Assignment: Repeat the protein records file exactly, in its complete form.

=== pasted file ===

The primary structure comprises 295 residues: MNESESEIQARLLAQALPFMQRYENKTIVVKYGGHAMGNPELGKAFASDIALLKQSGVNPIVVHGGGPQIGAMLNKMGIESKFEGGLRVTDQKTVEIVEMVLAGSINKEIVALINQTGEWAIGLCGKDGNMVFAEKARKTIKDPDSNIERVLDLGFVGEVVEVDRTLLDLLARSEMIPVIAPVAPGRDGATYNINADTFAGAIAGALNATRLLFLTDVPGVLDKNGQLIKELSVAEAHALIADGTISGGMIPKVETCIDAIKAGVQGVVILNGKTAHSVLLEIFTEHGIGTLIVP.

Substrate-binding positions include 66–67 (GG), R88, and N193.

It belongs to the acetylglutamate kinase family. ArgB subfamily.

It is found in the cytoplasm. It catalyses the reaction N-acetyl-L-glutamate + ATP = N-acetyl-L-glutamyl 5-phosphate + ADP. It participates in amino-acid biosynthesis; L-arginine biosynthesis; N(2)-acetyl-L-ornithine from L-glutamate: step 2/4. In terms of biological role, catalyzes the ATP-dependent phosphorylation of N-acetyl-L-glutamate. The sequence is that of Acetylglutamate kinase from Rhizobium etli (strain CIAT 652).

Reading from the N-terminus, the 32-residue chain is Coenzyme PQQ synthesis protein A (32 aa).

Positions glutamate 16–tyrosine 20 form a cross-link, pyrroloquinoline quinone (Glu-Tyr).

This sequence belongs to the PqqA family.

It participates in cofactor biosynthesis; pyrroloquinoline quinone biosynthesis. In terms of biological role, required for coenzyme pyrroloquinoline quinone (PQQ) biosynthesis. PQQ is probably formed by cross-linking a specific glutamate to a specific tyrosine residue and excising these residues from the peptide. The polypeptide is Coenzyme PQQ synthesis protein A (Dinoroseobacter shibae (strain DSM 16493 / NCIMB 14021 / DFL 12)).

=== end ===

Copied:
The primary structure comprises 295 residues: MNESESEIQARLLAQALPFMQRYENKTIVVKYGGHAMGNPELGKAFASDIALLKQSGVNPIVVHGGGPQIGAMLNKMGIESKFEGGLRVTDQKTVEIVEMVLAGSINKEIVALINQTGEWAIGLCGKDGNMVFAEKARKTIKDPDSNIERVLDLGFVGEVVEVDRTLLDLLARSEMIPVIAPVAPGRDGATYNINADTFAGAIAGALNATRLLFLTDVPGVLDKNGQLIKELSVAEAHALIADGTISGGMIPKVETCIDAIKAGVQGVVILNGKTAHSVLLEIFTEHGIGTLIVP.

Substrate-binding positions include 66–67 (GG), R88, and N193.

It belongs to the acetylglutamate kinase family. ArgB subfamily.

It is found in the cytoplasm. It catalyses the reaction N-acetyl-L-glutamate + ATP = N-acetyl-L-glutamyl 5-phosphate + ADP. It participates in amino-acid biosynthesis; L-arginine biosynthesis; N(2)-acetyl-L-ornithine from L-glutamate: step 2/4. In terms of biological role, catalyzes the ATP-dependent phosphorylation of N-acetyl-L-glutamate. The sequence is that of Acetylglutamate kinase from Rhizobium etli (strain CIAT 652).

Reading from the N-terminus, the 32-residue chain is Coenzyme PQQ synthesis protein A (32 aa).

Positions glutamate 16–tyrosine 20 form a cross-link, pyrroloquinoline quinone (Glu-Tyr).

This sequence belongs to the PqqA family.

It participates in cofactor biosynthesis; pyrroloquinoline quinone biosynthesis. In terms of biological role, required for coenzyme pyrroloquinoline quinone (PQQ) biosynthesis. PQQ is probably formed by cross-linking a specific glutamate to a specific tyrosine residue and excising these residues from the peptide. The polypeptide is Coenzyme PQQ synthesis protein A (Dinoroseobacter shibae (strain DSM 16493 / NCIMB 14021 / DFL 12)).